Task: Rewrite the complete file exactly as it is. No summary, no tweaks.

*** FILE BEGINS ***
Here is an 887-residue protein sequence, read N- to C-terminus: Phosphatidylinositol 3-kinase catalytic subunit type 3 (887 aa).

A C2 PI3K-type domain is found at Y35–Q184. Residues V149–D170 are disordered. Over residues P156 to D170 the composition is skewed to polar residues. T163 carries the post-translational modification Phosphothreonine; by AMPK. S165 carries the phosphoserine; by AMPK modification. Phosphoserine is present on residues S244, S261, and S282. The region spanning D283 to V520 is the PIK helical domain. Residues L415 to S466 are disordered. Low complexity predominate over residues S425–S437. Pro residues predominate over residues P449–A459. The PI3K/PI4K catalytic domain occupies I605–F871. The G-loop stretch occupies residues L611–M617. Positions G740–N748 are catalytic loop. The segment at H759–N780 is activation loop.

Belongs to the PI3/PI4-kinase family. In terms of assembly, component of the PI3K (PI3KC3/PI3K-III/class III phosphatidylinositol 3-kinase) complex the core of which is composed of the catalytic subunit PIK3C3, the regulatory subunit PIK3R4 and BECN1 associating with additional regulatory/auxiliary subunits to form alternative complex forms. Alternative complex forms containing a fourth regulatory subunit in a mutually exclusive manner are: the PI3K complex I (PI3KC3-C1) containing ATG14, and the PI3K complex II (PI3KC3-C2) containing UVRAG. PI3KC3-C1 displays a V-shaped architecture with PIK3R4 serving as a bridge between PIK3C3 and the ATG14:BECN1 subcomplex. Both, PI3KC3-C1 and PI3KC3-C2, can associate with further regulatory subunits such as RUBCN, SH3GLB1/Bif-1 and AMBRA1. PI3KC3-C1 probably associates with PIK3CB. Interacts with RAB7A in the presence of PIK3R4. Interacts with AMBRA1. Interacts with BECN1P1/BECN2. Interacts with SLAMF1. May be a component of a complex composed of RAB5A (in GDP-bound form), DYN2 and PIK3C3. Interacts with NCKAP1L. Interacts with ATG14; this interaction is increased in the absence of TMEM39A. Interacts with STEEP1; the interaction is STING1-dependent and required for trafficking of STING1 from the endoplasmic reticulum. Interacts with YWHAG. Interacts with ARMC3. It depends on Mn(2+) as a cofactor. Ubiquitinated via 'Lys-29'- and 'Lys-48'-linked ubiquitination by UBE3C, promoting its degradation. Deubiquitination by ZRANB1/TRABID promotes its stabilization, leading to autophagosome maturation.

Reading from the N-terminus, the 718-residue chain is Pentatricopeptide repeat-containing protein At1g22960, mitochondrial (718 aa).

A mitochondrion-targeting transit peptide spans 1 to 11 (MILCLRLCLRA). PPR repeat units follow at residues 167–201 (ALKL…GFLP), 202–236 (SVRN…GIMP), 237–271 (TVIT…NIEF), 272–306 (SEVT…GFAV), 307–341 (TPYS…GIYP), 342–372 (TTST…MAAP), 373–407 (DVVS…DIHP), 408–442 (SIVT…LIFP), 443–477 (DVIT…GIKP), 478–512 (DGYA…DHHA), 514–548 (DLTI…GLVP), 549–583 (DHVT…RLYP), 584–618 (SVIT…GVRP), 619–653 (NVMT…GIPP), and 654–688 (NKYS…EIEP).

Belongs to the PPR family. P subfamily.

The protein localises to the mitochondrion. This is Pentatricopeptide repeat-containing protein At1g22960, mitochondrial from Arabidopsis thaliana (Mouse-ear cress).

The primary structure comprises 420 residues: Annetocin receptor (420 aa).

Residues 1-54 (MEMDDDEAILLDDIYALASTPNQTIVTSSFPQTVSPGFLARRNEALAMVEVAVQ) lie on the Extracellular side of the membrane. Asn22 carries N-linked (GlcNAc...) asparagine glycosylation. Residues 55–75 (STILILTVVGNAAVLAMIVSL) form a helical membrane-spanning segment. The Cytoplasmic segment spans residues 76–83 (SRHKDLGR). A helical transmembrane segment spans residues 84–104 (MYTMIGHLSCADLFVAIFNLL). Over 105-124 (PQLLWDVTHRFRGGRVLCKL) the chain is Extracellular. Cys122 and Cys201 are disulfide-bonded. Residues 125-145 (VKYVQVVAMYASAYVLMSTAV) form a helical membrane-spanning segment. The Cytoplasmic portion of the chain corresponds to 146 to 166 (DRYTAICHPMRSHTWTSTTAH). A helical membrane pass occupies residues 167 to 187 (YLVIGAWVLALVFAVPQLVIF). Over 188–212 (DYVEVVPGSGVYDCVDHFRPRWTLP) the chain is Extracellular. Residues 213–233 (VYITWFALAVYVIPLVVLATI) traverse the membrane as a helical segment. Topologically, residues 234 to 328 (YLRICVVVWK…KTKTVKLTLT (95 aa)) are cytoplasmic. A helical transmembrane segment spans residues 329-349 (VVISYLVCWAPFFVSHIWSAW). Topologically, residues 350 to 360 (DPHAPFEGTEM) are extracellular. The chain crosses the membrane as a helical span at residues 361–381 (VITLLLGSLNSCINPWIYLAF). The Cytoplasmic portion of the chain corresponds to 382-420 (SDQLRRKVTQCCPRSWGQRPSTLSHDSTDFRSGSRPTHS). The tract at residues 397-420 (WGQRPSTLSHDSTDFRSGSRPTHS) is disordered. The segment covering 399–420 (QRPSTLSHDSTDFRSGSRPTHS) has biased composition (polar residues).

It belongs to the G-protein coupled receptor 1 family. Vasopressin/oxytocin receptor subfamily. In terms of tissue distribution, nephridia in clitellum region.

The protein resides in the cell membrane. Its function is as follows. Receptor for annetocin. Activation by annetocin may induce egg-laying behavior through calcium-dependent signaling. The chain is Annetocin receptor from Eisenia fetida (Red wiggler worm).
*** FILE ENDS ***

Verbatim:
Here is an 887-residue protein sequence, read N- to C-terminus: Phosphatidylinositol 3-kinase catalytic subunit type 3 (887 aa).

A C2 PI3K-type domain is found at Y35–Q184. Residues V149–D170 are disordered. Over residues P156 to D170 the composition is skewed to polar residues. T163 carries the post-translational modification Phosphothreonine; by AMPK. S165 carries the phosphoserine; by AMPK modification. Phosphoserine is present on residues S244, S261, and S282. The region spanning D283 to V520 is the PIK helical domain. Residues L415 to S466 are disordered. Low complexity predominate over residues S425–S437. Pro residues predominate over residues P449–A459. The PI3K/PI4K catalytic domain occupies I605–F871. The G-loop stretch occupies residues L611–M617. Positions G740–N748 are catalytic loop. The segment at H759–N780 is activation loop.

Belongs to the PI3/PI4-kinase family. In terms of assembly, component of the PI3K (PI3KC3/PI3K-III/class III phosphatidylinositol 3-kinase) complex the core of which is composed of the catalytic subunit PIK3C3, the regulatory subunit PIK3R4 and BECN1 associating with additional regulatory/auxiliary subunits to form alternative complex forms. Alternative complex forms containing a fourth regulatory subunit in a mutually exclusive manner are: the PI3K complex I (PI3KC3-C1) containing ATG14, and the PI3K complex II (PI3KC3-C2) containing UVRAG. PI3KC3-C1 displays a V-shaped architecture with PIK3R4 serving as a bridge between PIK3C3 and the ATG14:BECN1 subcomplex. Both, PI3KC3-C1 and PI3KC3-C2, can associate with further regulatory subunits such as RUBCN, SH3GLB1/Bif-1 and AMBRA1. PI3KC3-C1 probably associates with PIK3CB. Interacts with RAB7A in the presence of PIK3R4. Interacts with AMBRA1. Interacts with BECN1P1/BECN2. Interacts with SLAMF1. May be a component of a complex composed of RAB5A (in GDP-bound form), DYN2 and PIK3C3. Interacts with NCKAP1L. Interacts with ATG14; this interaction is increased in the absence of TMEM39A. Interacts with STEEP1; the interaction is STING1-dependent and required for trafficking of STING1 from the endoplasmic reticulum. Interacts with YWHAG. Interacts with ARMC3. It depends on Mn(2+) as a cofactor. Ubiquitinated via 'Lys-29'- and 'Lys-48'-linked ubiquitination by UBE3C, promoting its degradation. Deubiquitination by ZRANB1/TRABID promotes its stabilization, leading to autophagosome maturation.

Reading from the N-terminus, the 718-residue chain is Pentatricopeptide repeat-containing protein At1g22960, mitochondrial (718 aa).

A mitochondrion-targeting transit peptide spans 1 to 11 (MILCLRLCLRA). PPR repeat units follow at residues 167–201 (ALKL…GFLP), 202–236 (SVRN…GIMP), 237–271 (TVIT…NIEF), 272–306 (SEVT…GFAV), 307–341 (TPYS…GIYP), 342–372 (TTST…MAAP), 373–407 (DVVS…DIHP), 408–442 (SIVT…LIFP), 443–477 (DVIT…GIKP), 478–512 (DGYA…DHHA), 514–548 (DLTI…GLVP), 549–583 (DHVT…RLYP), 584–618 (SVIT…GVRP), 619–653 (NVMT…GIPP), and 654–688 (NKYS…EIEP).

Belongs to the PPR family. P subfamily.

The protein localises to the mitochondrion. This is Pentatricopeptide repeat-containing protein At1g22960, mitochondrial from Arabidopsis thaliana (Mouse-ear cress).

The primary structure comprises 420 residues: Annetocin receptor (420 aa).

Residues 1-54 (MEMDDDEAILLDDIYALASTPNQTIVTSSFPQTVSPGFLARRNEALAMVEVAVQ) lie on the Extracellular side of the membrane. Asn22 carries N-linked (GlcNAc...) asparagine glycosylation. Residues 55–75 (STILILTVVGNAAVLAMIVSL) form a helical membrane-spanning segment. The Cytoplasmic segment spans residues 76–83 (SRHKDLGR). A helical transmembrane segment spans residues 84–104 (MYTMIGHLSCADLFVAIFNLL). Over 105-124 (PQLLWDVTHRFRGGRVLCKL) the chain is Extracellular. Cys122 and Cys201 are disulfide-bonded. Residues 125-145 (VKYVQVVAMYASAYVLMSTAV) form a helical membrane-spanning segment. The Cytoplasmic portion of the chain corresponds to 146 to 166 (DRYTAICHPMRSHTWTSTTAH). A helical membrane pass occupies residues 167 to 187 (YLVIGAWVLALVFAVPQLVIF). Over 188–212 (DYVEVVPGSGVYDCVDHFRPRWTLP) the chain is Extracellular. Residues 213–233 (VYITWFALAVYVIPLVVLATI) traverse the membrane as a helical segment. Topologically, residues 234 to 328 (YLRICVVVWK…KTKTVKLTLT (95 aa)) are cytoplasmic. A helical transmembrane segment spans residues 329-349 (VVISYLVCWAPFFVSHIWSAW). Topologically, residues 350 to 360 (DPHAPFEGTEM) are extracellular. The chain crosses the membrane as a helical span at residues 361–381 (VITLLLGSLNSCINPWIYLAF). The Cytoplasmic portion of the chain corresponds to 382-420 (SDQLRRKVTQCCPRSWGQRPSTLSHDSTDFRSGSRPTHS). The tract at residues 397-420 (WGQRPSTLSHDSTDFRSGSRPTHS) is disordered. The segment covering 399–420 (QRPSTLSHDSTDFRSGSRPTHS) has biased composition (polar residues).

It belongs to the G-protein coupled receptor 1 family. Vasopressin/oxytocin receptor subfamily. In terms of tissue distribution, nephridia in clitellum region.

The protein resides in the cell membrane. Its function is as follows. Receptor for annetocin. Activation by annetocin may induce egg-laying behavior through calcium-dependent signaling. The chain is Annetocin receptor from Eisenia fetida (Red wiggler worm).